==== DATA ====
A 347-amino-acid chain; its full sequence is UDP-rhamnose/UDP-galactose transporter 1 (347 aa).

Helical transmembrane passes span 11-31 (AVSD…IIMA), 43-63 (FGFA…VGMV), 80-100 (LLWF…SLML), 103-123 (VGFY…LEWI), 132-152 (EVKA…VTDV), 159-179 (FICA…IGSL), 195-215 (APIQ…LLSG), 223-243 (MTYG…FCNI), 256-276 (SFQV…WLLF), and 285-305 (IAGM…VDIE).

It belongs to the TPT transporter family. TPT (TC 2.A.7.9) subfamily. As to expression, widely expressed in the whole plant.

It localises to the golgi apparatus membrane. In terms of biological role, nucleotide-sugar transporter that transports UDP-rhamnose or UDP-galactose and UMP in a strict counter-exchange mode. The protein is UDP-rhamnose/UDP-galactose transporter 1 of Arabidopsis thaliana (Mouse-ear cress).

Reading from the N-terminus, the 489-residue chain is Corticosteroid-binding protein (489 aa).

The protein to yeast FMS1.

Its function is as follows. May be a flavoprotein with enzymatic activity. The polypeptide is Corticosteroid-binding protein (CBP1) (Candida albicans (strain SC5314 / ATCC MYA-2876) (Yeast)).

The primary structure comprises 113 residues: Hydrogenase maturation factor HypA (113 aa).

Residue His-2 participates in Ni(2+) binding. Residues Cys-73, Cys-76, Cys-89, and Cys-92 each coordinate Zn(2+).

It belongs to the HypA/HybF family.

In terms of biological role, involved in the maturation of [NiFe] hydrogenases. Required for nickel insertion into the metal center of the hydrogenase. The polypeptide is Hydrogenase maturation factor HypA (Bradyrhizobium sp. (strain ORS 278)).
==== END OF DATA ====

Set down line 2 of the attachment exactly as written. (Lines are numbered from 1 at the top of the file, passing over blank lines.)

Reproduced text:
Helical transmembrane passes span 11-31 (AVSD…IIMA), 43-63 (FGFA…VGMV), 80-100 (LLWF…SLML), 103-123 (VGFY…LEWI), 132-152 (EVKA…VTDV), 159-179 (FICA…IGSL), 195-215 (APIQ…LLSG), 223-243 (MTYG…FCNI), 256-276 (SFQV…WLLF), and 285-305 (IAGM…VDIE).